About This Blog

The public should know all we can about the business of the decision makers that affect our lives, our wallets and our democracy. This is a record of my efforts to try and improve the levels of transparency and accountability within Sheffield City Council and others. To shine a light on how decisions are made and where the money goes. If I can also help others to find their own voice and influence along the way, then that is a bonus.

Sunday, 20 March 2016

Sheffield's 'Devolution' Deal – The Last Lap?

Friday's special Full Council meeting voted to approve the ratification of the so called 'devolution' deal that first came out of it's closet in October last year.

Until October, following Manchester jumping first, the deal was in the offing but because of secretive negotiations, any details were entirely unknown. The deal hit the ground running with a public signing ceremony complete with the Chancellor and the four Metro Council leaders of South Yorkshire looking cosy, right before the Conservative Party Conference. Despite later insistence from the council leaders that this was a 'proposal', a signed document committed them to a process to agree the deal, either as it stood or subject, as it turns out to some further negotiation.

From that point on and with the relentless pressure of Government timetables snapping at their heals, the councils of the Combined Authority have acted with what some would call undue haste to ensure a deal was done. Questions and concerns from community groups and members of the public were played down, particularly around issues of a Metro mayor with veto powers and the wide range of clauses within the deal that were vague and uncertain. Funnily enough the Mayor's veto later became a 'red line' issue for Sheffield council.

So, by leaps and bounds, the process moved on. Discussions continued, behind closed doors, yet until late December the public was largely omitted from the process. A public consultation did happen over Christmas & New Year, (great timing) and the results were finally reported to the City Region mired in positive spin. Then councils started their ratification processes. Barnsley, Rotherham & Doncaster voted for the deal in very short order. No surprise really, the leader of Barnsley had commented at a Sheffield City Council scrutiny meeting that 'without this deal he would be unable to provide public services in Barnsley in the very near future'.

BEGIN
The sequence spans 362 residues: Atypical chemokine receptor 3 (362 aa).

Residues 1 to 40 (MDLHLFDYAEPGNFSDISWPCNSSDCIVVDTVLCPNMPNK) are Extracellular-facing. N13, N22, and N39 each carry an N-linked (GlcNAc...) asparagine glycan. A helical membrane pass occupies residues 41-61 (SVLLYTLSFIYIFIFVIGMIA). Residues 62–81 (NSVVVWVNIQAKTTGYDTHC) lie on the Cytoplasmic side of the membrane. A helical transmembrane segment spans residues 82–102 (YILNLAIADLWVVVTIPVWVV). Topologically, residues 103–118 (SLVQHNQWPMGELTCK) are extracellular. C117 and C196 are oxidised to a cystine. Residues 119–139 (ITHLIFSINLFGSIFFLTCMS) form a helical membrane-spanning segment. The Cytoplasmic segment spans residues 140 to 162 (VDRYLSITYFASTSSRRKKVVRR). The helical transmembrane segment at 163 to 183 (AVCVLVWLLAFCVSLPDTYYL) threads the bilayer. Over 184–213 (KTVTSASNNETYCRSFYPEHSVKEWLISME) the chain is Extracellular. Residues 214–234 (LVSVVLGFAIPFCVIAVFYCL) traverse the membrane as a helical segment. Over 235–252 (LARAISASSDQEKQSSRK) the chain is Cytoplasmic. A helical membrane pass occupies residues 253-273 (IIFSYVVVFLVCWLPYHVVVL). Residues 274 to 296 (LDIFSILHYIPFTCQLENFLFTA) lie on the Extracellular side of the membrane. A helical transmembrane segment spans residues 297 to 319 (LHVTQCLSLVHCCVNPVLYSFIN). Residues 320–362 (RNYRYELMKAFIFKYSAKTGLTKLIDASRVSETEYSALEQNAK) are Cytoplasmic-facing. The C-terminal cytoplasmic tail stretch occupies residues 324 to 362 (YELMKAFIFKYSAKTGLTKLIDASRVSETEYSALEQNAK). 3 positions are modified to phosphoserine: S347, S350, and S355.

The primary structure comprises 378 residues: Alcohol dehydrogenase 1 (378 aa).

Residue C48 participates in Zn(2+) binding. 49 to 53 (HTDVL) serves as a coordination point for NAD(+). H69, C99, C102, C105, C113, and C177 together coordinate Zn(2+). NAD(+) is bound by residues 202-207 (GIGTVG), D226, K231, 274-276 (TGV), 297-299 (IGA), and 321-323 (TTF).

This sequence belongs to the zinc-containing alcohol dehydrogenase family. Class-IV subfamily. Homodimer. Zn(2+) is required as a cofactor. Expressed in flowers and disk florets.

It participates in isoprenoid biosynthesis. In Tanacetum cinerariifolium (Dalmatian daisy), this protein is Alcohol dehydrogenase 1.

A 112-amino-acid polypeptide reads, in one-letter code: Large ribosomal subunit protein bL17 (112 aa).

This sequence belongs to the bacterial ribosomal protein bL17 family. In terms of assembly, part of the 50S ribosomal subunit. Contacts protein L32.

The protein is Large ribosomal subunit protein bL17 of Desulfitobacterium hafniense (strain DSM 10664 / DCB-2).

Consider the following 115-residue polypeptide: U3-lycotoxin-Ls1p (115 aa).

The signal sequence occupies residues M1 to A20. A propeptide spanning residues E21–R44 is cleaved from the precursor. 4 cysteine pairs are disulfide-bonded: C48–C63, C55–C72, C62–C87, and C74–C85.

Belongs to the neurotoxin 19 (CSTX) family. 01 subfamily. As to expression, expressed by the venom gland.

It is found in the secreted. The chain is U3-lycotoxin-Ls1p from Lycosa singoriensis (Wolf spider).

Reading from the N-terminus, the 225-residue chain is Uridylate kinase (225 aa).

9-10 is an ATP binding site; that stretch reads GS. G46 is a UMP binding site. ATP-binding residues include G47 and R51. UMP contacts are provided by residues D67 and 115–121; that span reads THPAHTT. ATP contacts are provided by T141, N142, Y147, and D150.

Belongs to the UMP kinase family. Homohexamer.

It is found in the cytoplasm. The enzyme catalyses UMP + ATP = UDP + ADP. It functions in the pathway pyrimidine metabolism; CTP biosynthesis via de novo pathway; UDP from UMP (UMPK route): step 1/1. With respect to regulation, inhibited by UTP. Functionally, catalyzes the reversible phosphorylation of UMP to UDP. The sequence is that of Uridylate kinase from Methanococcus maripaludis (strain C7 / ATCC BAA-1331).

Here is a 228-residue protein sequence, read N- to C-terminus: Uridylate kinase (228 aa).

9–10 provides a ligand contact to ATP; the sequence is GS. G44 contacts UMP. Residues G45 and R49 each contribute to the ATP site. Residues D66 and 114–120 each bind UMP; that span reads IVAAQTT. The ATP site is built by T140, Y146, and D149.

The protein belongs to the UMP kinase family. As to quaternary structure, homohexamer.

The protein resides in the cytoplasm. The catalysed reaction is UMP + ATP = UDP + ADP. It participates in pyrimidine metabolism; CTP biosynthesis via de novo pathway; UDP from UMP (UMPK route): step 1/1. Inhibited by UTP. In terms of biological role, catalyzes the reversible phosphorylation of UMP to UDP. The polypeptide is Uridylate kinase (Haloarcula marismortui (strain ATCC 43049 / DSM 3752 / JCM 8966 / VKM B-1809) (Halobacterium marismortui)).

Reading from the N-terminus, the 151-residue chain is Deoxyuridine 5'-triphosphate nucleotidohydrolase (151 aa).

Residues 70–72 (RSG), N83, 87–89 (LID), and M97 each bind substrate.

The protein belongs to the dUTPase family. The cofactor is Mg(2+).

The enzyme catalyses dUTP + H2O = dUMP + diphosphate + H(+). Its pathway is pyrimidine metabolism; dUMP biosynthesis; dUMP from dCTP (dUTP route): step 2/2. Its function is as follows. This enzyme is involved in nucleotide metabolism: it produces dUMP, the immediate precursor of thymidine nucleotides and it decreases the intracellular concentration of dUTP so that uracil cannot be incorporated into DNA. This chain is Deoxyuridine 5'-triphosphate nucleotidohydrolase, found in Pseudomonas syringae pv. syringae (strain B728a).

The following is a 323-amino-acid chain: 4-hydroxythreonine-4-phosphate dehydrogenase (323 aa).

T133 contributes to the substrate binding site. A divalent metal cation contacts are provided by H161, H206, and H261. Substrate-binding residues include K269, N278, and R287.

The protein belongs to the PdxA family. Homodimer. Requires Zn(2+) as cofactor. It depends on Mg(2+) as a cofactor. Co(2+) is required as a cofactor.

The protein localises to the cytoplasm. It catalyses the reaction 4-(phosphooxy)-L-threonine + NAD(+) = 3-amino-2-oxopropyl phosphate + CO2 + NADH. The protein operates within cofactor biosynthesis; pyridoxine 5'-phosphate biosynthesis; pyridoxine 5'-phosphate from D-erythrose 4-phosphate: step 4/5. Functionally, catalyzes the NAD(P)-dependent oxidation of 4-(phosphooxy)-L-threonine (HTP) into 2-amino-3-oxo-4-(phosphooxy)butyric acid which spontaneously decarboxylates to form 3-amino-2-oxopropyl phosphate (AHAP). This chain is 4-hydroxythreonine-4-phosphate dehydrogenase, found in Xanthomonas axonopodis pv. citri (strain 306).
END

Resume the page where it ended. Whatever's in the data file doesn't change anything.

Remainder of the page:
The North Midlands councils voted in favour, some agreeing to become full constituent members of the City Region, enabling them to vote for the Mayor. Only Sheffield remained. Before the meeting on Friday, Julie Dore's 'red lines' were apparently resolved to the council's satisfaction and the stage was set for a yes vote.

As a Full Council meeting there was a space for public questions. Only two members of the public were there to ask questions and, no surprise, I was one of them. In my question I outlined the litany of broken promises, pledges and targets typical of the last six years of 'austerity' and the essence of my question, rounded out by a number of technical points, was;

“Does the Council believe it can trust the current Government to honour it's commitments with respect to this so called 'Devolution' deal?”

The response came from Julie Dore, as Council Leader. The response was, essentially, no we cannot trust the Government. The Council will have to work ceaselessly to ensure the commitments are met and if they renege on any of the promises within the deal, we will withdraw. She also pointed out that until the order approving the deal went before Parliament there was still time to do so.

The Leader commented that this was the only deal available at the moment and that no-one could afford to miss the boat. Without this deal our city and our economy would fall even further behind the rest of the Cities in the country and that, even though the Government continue to control the purse strings, they can cut funding now or in the future with impunity anyway.

The chamber then went on to debate the deal amongst the political parties. At this point it all becomes quite acrimonious and playground behaviour. The gist of most of the contributions however were to the same effect. It's the only deal on offer, we know we can't trust the Government, any extra money is better than none, we make better decisions locally.

The missing links for me were around responsibility and blame. Nobody really acknowledged how the deal will enable the Government to place some of the responsibility for future austerity in local hands as well. If the deal falls apart through funding cuts, no matter what the facts of the situation, the blame will fall on the City Region and therefore the councils. That may not be true nor fair but that is how it will play out in the political spin olympics in Parliament and in the hostile media.

So with fingers crossed and hearts full of hope and dread in equal measure, it would seem, the Labour and Lib/Dem Councillors in Sheffield have set sail on Osborne's great experiment. The final act will be the ratification of the deal by the City Region Combined Authority , on the 31st March, followed by frantic, no doubt secret, discussions to try and get all the uncertainties resolved before an order is laid before Parliament towards the end of the year.

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